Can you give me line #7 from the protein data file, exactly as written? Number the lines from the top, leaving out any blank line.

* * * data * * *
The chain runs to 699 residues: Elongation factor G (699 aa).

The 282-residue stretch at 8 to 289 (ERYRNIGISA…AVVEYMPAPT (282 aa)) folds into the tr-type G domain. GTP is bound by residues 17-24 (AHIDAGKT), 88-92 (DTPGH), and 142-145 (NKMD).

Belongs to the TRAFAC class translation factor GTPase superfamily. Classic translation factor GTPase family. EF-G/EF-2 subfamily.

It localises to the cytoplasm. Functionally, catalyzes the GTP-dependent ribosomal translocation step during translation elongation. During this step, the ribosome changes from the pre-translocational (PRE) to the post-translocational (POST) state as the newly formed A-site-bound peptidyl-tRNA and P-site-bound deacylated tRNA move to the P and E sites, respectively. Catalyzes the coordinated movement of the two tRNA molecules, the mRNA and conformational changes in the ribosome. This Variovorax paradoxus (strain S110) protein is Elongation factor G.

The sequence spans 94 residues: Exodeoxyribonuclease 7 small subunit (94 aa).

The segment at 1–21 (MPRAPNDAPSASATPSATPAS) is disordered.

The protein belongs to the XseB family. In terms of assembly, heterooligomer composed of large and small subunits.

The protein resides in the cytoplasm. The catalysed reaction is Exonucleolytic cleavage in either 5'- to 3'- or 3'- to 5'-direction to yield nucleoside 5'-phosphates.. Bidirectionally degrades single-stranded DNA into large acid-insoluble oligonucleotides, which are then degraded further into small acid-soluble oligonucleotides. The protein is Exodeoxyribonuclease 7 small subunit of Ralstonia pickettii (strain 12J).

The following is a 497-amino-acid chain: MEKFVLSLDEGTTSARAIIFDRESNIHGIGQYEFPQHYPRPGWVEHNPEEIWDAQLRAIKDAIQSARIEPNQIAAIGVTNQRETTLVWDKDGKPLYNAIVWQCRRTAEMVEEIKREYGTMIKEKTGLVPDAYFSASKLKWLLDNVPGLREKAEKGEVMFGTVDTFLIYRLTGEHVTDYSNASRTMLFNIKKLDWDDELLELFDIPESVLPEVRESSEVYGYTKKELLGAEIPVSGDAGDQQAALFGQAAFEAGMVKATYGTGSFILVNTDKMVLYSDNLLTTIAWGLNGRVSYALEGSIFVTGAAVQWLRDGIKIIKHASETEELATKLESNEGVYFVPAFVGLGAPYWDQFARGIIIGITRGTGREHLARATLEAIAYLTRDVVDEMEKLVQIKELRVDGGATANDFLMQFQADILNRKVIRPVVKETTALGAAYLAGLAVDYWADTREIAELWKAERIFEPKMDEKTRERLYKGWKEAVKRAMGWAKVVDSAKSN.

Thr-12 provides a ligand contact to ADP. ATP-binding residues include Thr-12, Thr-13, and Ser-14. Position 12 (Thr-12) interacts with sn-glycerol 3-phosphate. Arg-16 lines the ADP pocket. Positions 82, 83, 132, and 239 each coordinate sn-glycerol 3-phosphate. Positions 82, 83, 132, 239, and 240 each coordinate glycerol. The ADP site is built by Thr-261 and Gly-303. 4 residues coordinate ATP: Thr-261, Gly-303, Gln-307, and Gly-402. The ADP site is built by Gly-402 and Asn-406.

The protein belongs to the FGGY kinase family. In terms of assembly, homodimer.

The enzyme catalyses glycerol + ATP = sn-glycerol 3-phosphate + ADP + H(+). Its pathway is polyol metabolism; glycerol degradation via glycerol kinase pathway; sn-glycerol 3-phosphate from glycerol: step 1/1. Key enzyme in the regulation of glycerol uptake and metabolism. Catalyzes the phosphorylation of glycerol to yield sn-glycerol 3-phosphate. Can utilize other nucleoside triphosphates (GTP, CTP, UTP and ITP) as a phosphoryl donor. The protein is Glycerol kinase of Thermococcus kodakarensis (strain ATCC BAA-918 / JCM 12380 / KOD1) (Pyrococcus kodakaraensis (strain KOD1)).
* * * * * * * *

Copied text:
The protein belongs to the XseB family. In terms of assembly, heterooligomer composed of large and small subunits.